As things may be shifting in the real-world legal system, it made me curious to understand what murder mysteries get wrong about bail.

Bail vs. Bond

Before we get to procedure, I think one important thing is to define what bail is and what it is not. The American Bar Association defines bail as “the amount of money defendants must post to be released from custody until their trial.” Bail is an incentive for defendants to return for their court dates. If they comply, they receive the money back after the trial (with some fees taken out), but if they fail to show up for court dates, the money may be forfeited. 

Bail and bond are not the same, though related. If a person cannot pay their bail, a bonding company can post the bail on behalf of the defendant, who pays the company a fee, usually 10% that will not be returned to the defendant. Phillips Carson Phillips law firm explains, “This financial pledge from the bonding company is called a bond. A bail bond is a contract between you and the bonding company.”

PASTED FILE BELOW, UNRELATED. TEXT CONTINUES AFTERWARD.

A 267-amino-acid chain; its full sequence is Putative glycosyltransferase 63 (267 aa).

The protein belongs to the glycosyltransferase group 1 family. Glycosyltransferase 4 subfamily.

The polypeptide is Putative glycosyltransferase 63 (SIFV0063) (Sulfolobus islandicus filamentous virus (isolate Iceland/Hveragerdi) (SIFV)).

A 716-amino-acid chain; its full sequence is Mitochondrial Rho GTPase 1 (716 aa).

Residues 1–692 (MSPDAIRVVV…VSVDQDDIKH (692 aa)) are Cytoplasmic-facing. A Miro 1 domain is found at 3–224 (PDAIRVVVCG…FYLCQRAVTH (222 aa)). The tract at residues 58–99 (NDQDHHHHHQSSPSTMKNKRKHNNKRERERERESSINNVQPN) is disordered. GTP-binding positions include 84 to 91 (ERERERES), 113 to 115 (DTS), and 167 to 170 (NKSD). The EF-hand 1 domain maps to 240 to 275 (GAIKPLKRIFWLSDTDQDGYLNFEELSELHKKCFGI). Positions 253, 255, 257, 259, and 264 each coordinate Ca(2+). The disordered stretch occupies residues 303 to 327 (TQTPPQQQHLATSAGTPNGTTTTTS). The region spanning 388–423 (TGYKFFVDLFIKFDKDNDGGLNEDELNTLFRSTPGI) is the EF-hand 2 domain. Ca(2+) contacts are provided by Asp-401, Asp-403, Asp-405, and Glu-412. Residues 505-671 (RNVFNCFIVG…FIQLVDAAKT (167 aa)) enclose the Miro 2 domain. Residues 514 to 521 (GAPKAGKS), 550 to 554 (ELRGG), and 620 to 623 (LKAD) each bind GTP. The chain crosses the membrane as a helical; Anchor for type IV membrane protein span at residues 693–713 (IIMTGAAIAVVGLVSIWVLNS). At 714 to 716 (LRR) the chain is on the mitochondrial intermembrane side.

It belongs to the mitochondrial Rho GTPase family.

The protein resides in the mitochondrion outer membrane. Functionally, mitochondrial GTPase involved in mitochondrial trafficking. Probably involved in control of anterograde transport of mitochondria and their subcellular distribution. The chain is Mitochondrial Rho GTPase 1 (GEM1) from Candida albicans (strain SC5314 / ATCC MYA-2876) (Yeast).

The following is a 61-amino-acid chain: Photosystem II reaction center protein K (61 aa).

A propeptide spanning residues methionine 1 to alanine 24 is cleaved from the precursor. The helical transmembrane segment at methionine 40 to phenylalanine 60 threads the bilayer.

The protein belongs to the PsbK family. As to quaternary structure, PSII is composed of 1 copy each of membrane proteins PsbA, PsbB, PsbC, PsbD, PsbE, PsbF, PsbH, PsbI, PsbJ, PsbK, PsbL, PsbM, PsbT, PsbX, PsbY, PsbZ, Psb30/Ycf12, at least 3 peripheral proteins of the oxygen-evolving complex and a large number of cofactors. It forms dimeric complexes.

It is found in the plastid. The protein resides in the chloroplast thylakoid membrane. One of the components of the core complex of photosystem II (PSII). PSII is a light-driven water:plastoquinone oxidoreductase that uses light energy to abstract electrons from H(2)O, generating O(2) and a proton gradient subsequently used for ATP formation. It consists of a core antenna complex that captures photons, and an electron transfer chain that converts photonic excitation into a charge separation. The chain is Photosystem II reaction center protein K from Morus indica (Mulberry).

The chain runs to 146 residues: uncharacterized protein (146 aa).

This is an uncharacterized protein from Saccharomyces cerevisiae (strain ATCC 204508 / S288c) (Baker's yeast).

The Truth about Recovery Agents

Most of us have seen television shows and books where a recovery agent — also known as a bail enforcement agent, or more commonly known as a bounty hunter — does something like body-slamming someone who has skipped their court date. It seems a bit like the Wild West.

Electronic Bail Bond signs on the side of a building at night.
Photo by shay sowden, Flickr, Attribution 2.0 Generic (CC BY 2.0)